The biggest improvement that I saw Dunn make in 2016 versus last year was in his ball-handling ability. As a sophomore, Dunn’s handle could get relatively loose as he tried to acrobatically prance through the defense. As a junior though, the handle is tigher, and he’s added a few little hesitation moves due to some work with God Shammgod last offseason. He also added a bit of a post-game over smaller defenders, and improved a bit as a jump shooter, but his ability to handle the ball seems to be the most translatable improvement on one of his biggest weaknesses coming into the year.
That weakness is turnovers. Dunn can get a bit turnover-prone from time-to-time. He improved his turnover rate from 22.6 to 18.8 this season at Providence largely on the back of that improved handle. But it was only marginal. There are still times where he makes some pretty dumbfounding decisions. A lot of the time it was due to him trying to create a bit too much on a Providence team that needed him to, but it’s certainly something he’ll need to clean up going forward.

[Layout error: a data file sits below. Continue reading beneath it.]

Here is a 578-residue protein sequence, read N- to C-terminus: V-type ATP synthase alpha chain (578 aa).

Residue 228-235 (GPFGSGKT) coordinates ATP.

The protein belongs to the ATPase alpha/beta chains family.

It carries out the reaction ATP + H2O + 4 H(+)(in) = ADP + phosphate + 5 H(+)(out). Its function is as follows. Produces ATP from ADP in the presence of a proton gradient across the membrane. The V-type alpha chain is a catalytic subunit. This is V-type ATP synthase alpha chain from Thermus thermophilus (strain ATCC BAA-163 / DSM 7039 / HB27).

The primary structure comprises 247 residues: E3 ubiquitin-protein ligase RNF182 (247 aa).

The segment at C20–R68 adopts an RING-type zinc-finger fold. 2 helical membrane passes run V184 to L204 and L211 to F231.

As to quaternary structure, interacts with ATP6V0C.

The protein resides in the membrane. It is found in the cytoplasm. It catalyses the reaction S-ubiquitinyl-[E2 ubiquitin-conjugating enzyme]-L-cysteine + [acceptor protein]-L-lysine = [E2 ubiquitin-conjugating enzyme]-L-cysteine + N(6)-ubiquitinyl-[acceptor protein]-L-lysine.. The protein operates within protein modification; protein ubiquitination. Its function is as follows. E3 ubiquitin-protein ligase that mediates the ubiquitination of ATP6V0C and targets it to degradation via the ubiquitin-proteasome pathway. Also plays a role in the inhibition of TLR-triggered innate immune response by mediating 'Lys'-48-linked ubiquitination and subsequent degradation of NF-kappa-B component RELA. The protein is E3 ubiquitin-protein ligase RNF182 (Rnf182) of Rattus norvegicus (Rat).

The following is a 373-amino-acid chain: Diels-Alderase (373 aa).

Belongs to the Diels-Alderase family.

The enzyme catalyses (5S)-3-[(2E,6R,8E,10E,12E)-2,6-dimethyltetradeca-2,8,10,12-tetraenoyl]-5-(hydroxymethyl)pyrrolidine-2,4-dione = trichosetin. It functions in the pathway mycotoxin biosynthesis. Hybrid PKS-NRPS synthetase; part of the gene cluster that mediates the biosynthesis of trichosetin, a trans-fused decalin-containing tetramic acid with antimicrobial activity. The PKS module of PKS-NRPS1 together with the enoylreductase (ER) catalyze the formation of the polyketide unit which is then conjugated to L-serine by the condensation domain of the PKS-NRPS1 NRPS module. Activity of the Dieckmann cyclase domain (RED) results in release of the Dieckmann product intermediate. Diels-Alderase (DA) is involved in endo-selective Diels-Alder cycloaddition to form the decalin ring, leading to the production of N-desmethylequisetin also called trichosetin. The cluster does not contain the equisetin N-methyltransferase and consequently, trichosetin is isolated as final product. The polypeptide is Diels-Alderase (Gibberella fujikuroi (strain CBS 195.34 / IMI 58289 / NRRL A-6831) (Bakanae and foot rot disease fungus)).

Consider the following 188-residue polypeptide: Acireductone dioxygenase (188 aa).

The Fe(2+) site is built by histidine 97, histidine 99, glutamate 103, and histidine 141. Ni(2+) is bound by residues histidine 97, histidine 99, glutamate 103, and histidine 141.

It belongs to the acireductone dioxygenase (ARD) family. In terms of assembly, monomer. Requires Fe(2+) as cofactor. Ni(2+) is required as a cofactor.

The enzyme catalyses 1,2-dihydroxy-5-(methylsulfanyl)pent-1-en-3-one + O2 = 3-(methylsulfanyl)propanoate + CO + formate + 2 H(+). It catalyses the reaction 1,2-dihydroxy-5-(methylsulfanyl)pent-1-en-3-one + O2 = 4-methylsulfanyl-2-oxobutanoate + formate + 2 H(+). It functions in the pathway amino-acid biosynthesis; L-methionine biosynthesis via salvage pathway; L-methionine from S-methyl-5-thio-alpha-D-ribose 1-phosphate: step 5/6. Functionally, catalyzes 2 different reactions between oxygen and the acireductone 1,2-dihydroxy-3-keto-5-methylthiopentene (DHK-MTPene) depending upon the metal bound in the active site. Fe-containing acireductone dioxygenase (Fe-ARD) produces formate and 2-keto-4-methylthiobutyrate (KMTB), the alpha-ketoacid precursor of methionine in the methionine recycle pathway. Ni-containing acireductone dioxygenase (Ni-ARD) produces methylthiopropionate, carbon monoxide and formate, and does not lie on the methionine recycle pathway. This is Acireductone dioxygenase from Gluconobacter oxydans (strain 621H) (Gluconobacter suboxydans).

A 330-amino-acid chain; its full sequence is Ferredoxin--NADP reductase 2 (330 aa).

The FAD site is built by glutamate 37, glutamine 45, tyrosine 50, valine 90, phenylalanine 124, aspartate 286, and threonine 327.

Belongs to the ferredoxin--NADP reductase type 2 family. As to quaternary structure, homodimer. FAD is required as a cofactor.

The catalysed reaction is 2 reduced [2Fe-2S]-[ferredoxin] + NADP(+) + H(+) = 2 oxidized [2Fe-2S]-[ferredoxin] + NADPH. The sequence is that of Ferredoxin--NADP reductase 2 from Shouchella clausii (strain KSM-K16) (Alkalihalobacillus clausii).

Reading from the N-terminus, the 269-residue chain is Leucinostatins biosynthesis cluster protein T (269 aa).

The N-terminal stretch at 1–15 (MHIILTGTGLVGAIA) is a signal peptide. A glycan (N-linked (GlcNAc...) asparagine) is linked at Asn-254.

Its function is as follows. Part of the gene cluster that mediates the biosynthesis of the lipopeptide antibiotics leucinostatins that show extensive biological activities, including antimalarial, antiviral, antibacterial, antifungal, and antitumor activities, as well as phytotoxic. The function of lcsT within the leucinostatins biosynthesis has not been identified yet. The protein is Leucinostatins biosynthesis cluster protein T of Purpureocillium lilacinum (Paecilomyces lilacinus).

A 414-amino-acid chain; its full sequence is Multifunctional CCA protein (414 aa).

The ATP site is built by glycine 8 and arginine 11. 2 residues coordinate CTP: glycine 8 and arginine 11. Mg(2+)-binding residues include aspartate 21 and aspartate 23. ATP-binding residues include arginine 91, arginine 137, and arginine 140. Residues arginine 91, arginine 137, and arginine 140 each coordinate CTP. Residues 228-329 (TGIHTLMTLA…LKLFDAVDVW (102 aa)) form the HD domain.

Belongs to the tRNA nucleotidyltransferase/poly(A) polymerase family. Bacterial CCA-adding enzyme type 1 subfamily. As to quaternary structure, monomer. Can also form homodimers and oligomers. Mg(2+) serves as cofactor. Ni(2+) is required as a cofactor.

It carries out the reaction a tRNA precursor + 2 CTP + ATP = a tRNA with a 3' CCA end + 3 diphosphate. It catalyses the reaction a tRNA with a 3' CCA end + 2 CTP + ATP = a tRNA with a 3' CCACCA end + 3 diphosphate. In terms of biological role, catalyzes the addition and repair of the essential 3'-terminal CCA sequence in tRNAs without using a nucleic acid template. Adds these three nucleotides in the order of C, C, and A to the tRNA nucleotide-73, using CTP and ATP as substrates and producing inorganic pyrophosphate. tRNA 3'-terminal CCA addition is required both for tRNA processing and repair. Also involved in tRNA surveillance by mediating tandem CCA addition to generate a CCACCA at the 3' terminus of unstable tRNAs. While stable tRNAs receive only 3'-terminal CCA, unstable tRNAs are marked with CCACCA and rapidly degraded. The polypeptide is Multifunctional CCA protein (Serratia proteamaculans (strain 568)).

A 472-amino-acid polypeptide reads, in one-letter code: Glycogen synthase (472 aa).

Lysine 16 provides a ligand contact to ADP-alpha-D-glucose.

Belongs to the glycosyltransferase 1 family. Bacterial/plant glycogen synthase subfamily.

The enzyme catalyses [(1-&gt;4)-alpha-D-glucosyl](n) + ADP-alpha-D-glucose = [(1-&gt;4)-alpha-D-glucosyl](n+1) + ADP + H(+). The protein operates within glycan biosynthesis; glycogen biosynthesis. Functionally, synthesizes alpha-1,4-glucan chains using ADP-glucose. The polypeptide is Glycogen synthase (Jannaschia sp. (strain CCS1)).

Dunn also improved as a scorer in 2016. He finished better around the rim (63 percent versus 55 percent, per ShotAnalytics), and also knocked down a higher rate of his 3-point attempts — most of which come above the break. He was a bit worse from the midrange this year than his strong year in 2015 though. That could be due in part to Providence’s lack of spacing from 3-point shooters — teams pack inside the arc, leading to more contested midrange shots off the dribble — but it’s something worth watching going forward. Also, his release can get a bit long from time to time, which allows players to do a better job of contesting. This is yet another place where he saw marginal growth in 2016 and will need to continue improving.
While his offensive game is quite strong but still a bit of a mixed bag occasionally, his defense never really wavers. It’s there that his athleticism and physical profile plays up, as Dunn has a terrific motor on that end that brought him the Big East’s defensive player of the year award for the second straight season.